Employment in the European Seafood Industry
According to the Marine Institute, the fishing industry in Europe, excluding the valuable inshore fisheries, processing and aquaculture sectors, employs 141 110 full time workers and has a fishing fleet of 84909 vessels. These amount to a total gross tonnage of 1.8 million and annual landings of a value of €7.7 billion (2011 figures). The overall value of the production sector is around €23 billion, which puts the industry among the top 250 of the Fortune 500 companies, by revenue comparison. In 2009, its turnover lay between those of Coca Cola and Google globally. The EU seafood industry, including the processing industry (which alone employs 120 000 people), and aquaculture sector is the fourth largest in the world, and provides over six million tonnes of fish every year as well as jobs for more than 350 000 people (European Commission, 2012 figures).
However, of all continents, Europe has experienced the largest decrease in the number of people involved in capture fishing between 2000 and 2010, with a 2 percent average annual decline, and almost no increase in the number of workers employed in fish farming in the same period. In contrast, Africa showed the highest annual increase (5.9 percent) in the number of people engaged in fish farming in the last decade, followed by Asia (4.8 percent), and Latin America and the Caribbean (2.6 percent) (FAO, 2012 figures).
European Fisheries Management
Fisheries are an example of a common property biological resource - without management and putting in place prohibitive regulations, it is difficult to exclude others from fishing. Moreover, fishing is a subtractive activity whereby one's usage depletes the number of fishing opportunities available to others. First defined by Garrett Hardin in 1968, the ‘Tragedy of the Commons’ describes the depletion of a common property resource through overexploitation and degradation. Indeed, overfishing has the potential to reduce stocks and threaten both the ecological and economic sustainability of the resource (Niall Farrell, 2012).
To avoid such a 'European Tragedy of the Commons", fishery management is carried out by the European Commission under the framework of the Common Fisheries Policy (CFP), with the assistance of Regional Advisory Councils (RACs), including a large variety of stakeholders such as Fisherman, legislators, and members of the scientific community. Each Council presides over a geographical area that comprises at least two Member States: for example, there are the Mediterranean, North Sea and long distance fleet RACs.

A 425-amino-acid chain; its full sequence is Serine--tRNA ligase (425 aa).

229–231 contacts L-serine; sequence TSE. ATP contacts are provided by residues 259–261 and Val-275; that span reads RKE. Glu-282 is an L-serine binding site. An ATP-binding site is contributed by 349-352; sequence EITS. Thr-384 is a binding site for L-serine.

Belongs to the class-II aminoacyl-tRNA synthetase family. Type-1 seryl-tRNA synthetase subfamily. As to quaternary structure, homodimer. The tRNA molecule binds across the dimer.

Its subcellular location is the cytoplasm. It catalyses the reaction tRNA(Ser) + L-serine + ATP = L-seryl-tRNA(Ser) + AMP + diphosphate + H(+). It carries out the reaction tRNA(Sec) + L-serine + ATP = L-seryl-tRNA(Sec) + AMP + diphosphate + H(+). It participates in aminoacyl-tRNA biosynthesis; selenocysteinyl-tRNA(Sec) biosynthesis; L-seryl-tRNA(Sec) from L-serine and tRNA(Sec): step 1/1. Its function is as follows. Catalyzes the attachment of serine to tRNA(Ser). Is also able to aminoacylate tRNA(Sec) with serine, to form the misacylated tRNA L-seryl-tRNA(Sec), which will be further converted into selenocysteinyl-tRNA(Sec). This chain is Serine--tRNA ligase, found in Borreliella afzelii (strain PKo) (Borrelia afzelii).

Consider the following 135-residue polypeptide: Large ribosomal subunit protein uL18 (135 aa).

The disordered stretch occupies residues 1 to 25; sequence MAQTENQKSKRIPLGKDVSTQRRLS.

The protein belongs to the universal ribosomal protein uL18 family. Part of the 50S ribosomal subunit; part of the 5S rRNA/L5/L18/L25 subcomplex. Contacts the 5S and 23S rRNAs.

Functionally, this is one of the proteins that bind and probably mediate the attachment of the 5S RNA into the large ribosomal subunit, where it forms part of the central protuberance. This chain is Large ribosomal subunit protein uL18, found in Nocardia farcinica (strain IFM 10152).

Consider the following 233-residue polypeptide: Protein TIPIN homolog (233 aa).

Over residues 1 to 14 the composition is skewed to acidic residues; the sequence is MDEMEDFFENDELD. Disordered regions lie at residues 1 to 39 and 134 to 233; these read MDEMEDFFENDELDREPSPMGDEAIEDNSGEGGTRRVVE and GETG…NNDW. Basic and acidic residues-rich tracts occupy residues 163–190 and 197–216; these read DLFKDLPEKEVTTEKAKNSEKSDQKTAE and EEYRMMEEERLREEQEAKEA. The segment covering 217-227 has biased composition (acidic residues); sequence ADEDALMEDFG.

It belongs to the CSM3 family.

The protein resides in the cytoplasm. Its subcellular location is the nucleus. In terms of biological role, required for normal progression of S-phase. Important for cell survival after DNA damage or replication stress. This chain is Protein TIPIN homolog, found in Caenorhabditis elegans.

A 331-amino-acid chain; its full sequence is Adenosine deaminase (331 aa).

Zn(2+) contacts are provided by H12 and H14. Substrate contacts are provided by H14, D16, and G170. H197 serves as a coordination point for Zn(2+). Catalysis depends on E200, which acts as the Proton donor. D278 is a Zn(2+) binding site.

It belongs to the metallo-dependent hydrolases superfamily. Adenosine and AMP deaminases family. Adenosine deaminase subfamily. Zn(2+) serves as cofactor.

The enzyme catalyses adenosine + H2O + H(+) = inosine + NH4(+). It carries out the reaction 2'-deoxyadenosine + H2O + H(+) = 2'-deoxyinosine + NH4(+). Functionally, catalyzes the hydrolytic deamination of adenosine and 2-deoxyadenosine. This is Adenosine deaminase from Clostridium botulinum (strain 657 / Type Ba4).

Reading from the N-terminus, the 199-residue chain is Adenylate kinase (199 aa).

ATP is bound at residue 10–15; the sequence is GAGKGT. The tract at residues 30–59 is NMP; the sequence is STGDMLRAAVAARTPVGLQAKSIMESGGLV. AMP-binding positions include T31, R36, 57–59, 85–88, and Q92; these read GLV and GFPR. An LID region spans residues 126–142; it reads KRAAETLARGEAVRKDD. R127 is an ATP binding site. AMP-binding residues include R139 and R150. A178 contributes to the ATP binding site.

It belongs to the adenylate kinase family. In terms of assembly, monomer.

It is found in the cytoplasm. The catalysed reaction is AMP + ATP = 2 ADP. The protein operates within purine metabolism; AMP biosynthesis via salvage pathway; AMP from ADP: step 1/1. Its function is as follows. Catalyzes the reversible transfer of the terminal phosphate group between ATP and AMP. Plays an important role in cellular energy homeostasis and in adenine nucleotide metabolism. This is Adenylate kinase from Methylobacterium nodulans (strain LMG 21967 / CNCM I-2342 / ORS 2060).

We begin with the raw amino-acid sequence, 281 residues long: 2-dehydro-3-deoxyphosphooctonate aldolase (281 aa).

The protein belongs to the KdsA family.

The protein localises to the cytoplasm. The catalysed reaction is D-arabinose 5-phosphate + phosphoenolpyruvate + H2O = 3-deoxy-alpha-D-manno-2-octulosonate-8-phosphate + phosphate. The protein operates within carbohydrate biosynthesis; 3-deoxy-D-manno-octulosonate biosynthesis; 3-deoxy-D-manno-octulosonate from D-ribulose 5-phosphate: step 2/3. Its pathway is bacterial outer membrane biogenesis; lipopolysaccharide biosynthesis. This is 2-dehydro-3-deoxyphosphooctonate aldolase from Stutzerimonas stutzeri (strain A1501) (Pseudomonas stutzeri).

The CFP, for its part, is more than mere stock management - it is an ecosystem-based approach to the management of all stakeholders including fishermen, stock, legislative controls, markets, financial and environmental issues. A number of EU funded projects have the task of overseeing the application of this approach. For example, MARIFISH, aims to bring together major players in European marine fishery research into working partnerships incorporating the ecosystem approach (MariFish, 2010). The Common Fisheries Policy tries to ensure sustainable fishing practices by setting allowable levels of catch (TAC, Total Allowable Catch), limiting the number of days at sea (fishing effort), restricting the use of certain fishing gear (TCM, Technical Conservation Measures) and reducing overcapacity in the EU fishing fleet (through fleet decommissioning) (Niall Farrell, 2012).
Not without its issues, local and international perceptions of resource availability and sustainability are at odds, making potential conflict arise. Policies that appear to fishers as not acknowledging their right to be involved in the resource governance may lead to attitudes that are inconsistent with regulatory objectives. National self-interest and undeclared social objectives can be dominant influences in TAC negotiations at European level. The CFP has also led to fishers failing to take into account the risk of over exploitation of the fisheries. Creating a bottom-up community, regional and national approach to fishery management instead of the current European top-bottom approach may be one way to tackle these problems (Niall Farrell, 2012).
At a global level, the signatories to the Johannesburg Plan of Implementation agreed to maintain or restore fish stocks to levels that can produce the Maximum Sustainable Yield (MSY, i.e. the largest catch that can be taken from a species' stock over an indefinite period) by 2015. In the EU, both the Marine Strategy Framework Directive (MSFD) and the review of the Common Fisheries Policy (CFP) have endorsed the 2015 target agreed in Johannesburg. The MSFD obliges EU member states to prepare and implement national marine strategies, including cross-national targeted programmes within marine (sub-)regions, and to define, by 2012, a comprehensive set of targets and indicators to guide progress towards “good environmental status” (GES) in Europe’s seas. However, some scientists warn that if fishing pressures on EU waters continue at the same level as early 2009, the EU is bound to fall far short of the commitment for 2015. This warning highlights the urgency of relevant action in the EU. It will necessitate some painful measures, such as a significant short-term reduction, if not removal, of fishing pressure on some of the EU fishing stocks, until they are rebuilt and can once again be fished to their optimum sustainable yield (Szlezak, 2010). The EU is actively trying to reduce the carbon footprint of its food system has enacted legislation to reduce emissions by 20% by 2020 (taking 1990 as the base).